CURRENT ISSUES IN THE AREAS OF ESTATE, TAX
AND PERSONAL AND BUSINESS PLANNING
The information that follows summarizes some of the current issues in the areas of estate, tax and personal and business planning which may be of interest to you. Although this information is accurate and authoritative, it is general in nature and not intended to constitute specific professional advice. For professional advice or more specific information, please contact my office.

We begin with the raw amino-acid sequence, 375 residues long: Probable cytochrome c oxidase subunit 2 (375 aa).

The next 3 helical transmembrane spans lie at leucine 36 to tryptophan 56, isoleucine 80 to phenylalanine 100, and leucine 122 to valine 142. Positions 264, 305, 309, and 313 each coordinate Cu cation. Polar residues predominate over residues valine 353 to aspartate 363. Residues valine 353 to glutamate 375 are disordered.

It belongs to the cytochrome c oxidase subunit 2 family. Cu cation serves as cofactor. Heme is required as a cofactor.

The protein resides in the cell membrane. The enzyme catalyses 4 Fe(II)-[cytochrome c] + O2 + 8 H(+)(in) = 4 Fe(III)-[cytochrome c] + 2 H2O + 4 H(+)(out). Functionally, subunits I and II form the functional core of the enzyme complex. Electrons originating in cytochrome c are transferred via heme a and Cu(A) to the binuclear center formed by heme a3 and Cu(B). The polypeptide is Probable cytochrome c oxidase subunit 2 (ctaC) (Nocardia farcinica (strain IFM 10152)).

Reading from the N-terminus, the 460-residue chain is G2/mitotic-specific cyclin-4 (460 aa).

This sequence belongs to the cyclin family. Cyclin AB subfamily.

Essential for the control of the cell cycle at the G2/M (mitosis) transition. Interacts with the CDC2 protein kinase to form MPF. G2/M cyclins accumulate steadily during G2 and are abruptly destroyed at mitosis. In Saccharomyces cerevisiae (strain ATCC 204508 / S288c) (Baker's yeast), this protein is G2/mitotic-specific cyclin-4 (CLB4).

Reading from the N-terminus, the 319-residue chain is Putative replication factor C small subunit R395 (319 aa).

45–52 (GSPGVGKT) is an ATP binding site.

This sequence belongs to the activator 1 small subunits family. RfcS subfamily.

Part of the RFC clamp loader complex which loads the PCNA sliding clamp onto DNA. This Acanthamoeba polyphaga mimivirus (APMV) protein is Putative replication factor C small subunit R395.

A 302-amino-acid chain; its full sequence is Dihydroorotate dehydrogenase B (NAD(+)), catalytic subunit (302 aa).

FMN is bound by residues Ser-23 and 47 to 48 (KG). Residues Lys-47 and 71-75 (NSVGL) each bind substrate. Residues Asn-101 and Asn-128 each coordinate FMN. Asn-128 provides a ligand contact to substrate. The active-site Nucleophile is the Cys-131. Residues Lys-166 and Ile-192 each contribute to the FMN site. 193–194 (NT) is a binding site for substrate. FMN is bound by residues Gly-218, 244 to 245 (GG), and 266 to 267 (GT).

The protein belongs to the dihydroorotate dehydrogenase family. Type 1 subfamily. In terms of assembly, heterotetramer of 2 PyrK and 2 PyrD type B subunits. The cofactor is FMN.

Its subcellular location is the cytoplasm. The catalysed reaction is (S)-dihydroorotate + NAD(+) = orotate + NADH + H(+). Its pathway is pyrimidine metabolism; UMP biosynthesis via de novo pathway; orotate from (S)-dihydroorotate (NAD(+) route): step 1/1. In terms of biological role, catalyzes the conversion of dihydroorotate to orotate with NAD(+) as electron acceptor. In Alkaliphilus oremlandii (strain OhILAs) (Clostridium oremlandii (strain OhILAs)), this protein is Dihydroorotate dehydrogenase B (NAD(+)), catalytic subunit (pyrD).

Expansion Of SWIRCA & More Pooled Trust. The SWIRCA & More Pooled Trust is a particular kind of special needs trust (SNT) that is designed to benefit disabled beneficiaries of all ages. It is one of the few “safe harbor” SNTs that can be set up using the assets of the disabled person without affecting the eligibility of the disabled person for certain public benefits such as Medicaid and Supplemental Security Income (SSI). For example, a beneficiary receiving public benefits might receive an inheritance, and the receipt of that inheritance would cause the beneficiary to lose public benefits. The SWIRCA & More Pooled Trust would allow the inheritance to be placed in a trust sub-account for the beneficiary without affecting the beneficiary’s eligibility for public benefits, and as long as the trust funds are used properly, the quality of life of the beneficiary can be improved without affecting the beneficiary’s Medicaid or SSI eligibility. It can be a Godsend for many disabled people who otherwise have very limited benefits and exist with minimal financial support. There are a few other pooled trusts, but the advantage of the SWIRCA & More Pooled Trust, in my opinion, which is why I wrote it and SWIRCA & More sponsored it, is that we have a local trustee. Old National Bank’s trust services are utilized while the experienced and compassionate SWIRCA & More caseworkers monitor the needs of the beneficiary. Until recently, the SWIRCA & More Pooled Trust was available only to beneficiaries in the SWIRCA & More service area, which includes the counties of Gibson, Perry, Posey, Spencer, Vanderburgh and Warrick counties. Now, however, the SWIRCA & More Pooled Trust is available to beneficiaries throughout the State of Indiana in appropriate cases. If you know a disabled beneficiary, or a family with a disabled family member, please keep in mind that the SWIRCA & More Pooled Trust may provide significant help and assistance. It can even be used by a parent or other family member who wants to set funds aside for a disabled family member when there may not be enough money available to justify a stand-alone trust. It is relatively easy to implement a SWIRCA & More Pooled Trust sub-account and the cost will be substantially less than establishing and maintaining a free-standing trust arrangement. Further, with small trusts, it is virtually impossible to find a corporate trustee to serve, while in the case of the SWIRCA & More Pooled Trust, the professional, capable and experienced services of Old National are fully available at charges which are drastically reduced as compared to larger trusts. For additional information concerning the SWIRCA & More Pooled Trust, contact Rhonda Zuber, the SWIRCA & More President, at firstname.lastname@example.org, c/o SWIRCA & More, 16 West Virginia Street, Evansville, Indiana 47710-1742, or contact Jillian Hall, the SWIRCA & More Special Programs Coordinator, at email@example.com. The telephone number for SWIRCA & More is 812-464-7800.